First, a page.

The SALT deduction or State and Local Tax deduction you pay certainly reduces your taxable income when you claim an itemized deduction on the federal tax returns. However, this post informs you of seven specific situations where this deduction is not permitted. If you are new to this topic, please read “What is SALT deduction?“
Video on State and Local Tax Deductions Under Federal Law
1. State and Local Tax Deduction Limitation Courtesy TCJA
The Tax Cuts and Jobs Act, or TCJA, set a cap on the SALT deduction. According to IRC §164(b)(6), starting from the tax year 2018, the SALT deduction for individual taxpayers is limited to $10,000 ($5,000 for married taxpayers filing separately). This limitation applies to the total of SALT, sales, and property taxes; any taxes paid above this limit are not deductible.
2. Taxes Paid or Accrued for Business or Investment Purposes
Certain state and local taxes paid or accrued in carrying on a trade, business, or income-producing activity are not allowed as SALT deductions. Instead, these taxes must be treated as a business expense under IRC §164(a). Such taxes include state income taxes on business income, property taxes on rental properties, and sales taxes on business purchases.
3. Taxes Paid or Accrued in Connection with a Tax Shelter
As per Revenue Ruling 84-135, state and local taxes paid or accrued in connection with a tax shelter are not allowed as a SALT deduction.
A tax shelter is a financial arrangement or investment strategy that aims to reduce or minimize taxpayers’ taxable income and tax liability. Tax shelters can be legal or illegal, depending on whether they follow the tax regulations set forth by the Internal Revenue Service (IRS) and other tax authorities.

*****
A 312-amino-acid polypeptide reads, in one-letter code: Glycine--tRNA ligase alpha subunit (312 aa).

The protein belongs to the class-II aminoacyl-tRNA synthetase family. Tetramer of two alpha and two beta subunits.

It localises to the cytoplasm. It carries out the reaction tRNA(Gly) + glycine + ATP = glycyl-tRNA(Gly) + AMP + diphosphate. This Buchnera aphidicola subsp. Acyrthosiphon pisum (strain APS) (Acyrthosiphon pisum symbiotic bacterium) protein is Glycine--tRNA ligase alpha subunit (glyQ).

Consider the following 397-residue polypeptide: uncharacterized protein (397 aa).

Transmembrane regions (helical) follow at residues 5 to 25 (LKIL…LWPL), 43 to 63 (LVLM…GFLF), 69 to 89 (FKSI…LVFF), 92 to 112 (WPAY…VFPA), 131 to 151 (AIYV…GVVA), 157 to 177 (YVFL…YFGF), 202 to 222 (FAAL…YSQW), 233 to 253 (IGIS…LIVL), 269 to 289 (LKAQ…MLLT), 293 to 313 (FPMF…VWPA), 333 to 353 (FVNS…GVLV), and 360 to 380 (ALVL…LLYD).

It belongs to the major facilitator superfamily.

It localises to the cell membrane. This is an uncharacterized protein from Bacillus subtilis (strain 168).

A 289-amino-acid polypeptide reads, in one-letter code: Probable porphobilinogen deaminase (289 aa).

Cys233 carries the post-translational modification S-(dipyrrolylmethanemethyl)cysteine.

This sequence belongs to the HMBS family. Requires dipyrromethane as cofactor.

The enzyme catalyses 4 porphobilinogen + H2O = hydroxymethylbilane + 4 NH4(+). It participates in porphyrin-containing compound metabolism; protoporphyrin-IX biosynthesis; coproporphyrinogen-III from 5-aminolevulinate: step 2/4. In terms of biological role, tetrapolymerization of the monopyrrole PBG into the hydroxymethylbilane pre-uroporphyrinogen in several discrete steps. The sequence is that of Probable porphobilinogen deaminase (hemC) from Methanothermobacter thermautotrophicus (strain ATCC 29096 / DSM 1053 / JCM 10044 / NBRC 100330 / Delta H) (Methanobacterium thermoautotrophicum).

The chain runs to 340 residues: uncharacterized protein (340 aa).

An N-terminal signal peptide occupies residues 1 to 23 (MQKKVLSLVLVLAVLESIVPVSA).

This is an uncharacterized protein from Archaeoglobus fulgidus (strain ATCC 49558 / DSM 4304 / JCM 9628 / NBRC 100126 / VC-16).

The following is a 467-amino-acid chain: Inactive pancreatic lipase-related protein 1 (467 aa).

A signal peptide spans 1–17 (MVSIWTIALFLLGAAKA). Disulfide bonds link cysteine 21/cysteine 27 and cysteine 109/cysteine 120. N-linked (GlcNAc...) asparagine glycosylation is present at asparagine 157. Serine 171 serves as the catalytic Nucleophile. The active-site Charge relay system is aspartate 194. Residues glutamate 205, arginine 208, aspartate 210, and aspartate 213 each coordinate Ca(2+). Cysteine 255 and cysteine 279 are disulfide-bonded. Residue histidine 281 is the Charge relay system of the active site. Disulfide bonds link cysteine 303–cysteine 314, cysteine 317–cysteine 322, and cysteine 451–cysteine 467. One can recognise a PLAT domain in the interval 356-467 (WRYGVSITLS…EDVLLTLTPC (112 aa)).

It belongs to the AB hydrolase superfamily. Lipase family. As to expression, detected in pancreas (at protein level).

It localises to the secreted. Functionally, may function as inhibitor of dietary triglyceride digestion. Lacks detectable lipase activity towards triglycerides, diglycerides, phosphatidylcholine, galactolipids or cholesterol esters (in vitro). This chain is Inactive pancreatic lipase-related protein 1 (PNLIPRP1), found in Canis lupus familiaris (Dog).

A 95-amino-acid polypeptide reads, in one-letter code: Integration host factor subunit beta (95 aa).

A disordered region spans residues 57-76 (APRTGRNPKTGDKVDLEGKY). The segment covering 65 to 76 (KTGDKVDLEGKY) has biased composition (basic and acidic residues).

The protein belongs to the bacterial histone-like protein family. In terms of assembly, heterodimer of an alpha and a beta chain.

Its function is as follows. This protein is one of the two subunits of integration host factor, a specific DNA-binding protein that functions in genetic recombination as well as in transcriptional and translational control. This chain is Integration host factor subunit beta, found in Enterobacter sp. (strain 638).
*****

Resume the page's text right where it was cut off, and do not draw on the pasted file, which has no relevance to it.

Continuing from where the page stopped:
Instead, these taxes are treated as a tax shelter expense and are subject to the limitations and restrictions applicable to tax shelter investments.
4. Foreign Taxes Paid or Accrued
The SALT deduction does not apply to foreign taxes paid or accrued. According to IRC §164(a)(3), foreign taxes are excluded from the deductible state and local tax list. Instead, taxpayers may be eligible for a foreign tax credit or deduction under IRC §901 or §164(a)(3) for certain taxes paid or accrued on their foreign income.
5. Fines, Penalties, and Interest by State
State and local taxes in the form of fines, penalties, or interest are not deductible as SALT. In Revenue Ruling 79-410, the IRS clarified that any amount paid as a fine or penalty to a governmental authority due to the violation of a law is not allowed as a SALT deduction. Additionally, interest payments on tax underpayments or late charges are not deductible.
6. Taxes Paid on State-Exempt Income
If a taxpayer receives income exempt from federal income tax, any state or local taxes paid on that exempt income are disallowed as a SALT deduction. As per IRC §265(a)(1), no deduction is allowed for any expenses, including taxes, that are allocable to tax-exempt income.
7. State and Local Taxes Claimed as Credits
If a taxpayer claims a state or local tax credit for taxes paid, the amount of the credit may reduce the allowable SALT deduction. In Revenue Ruling 2011-26, the IRS clarified that if a taxpayer claims a state tax credit for taxes paid to another state, the taxpayer must reduce their SALT deduction by the amount of the credit.
Understanding the situations where SALT deductions are disallowed while computing federal taxes is essential to ensure accurate tax filings. By knowing these regulations, taxpayers can avoid potential tax errors and possible penalties associated with noncompliance.
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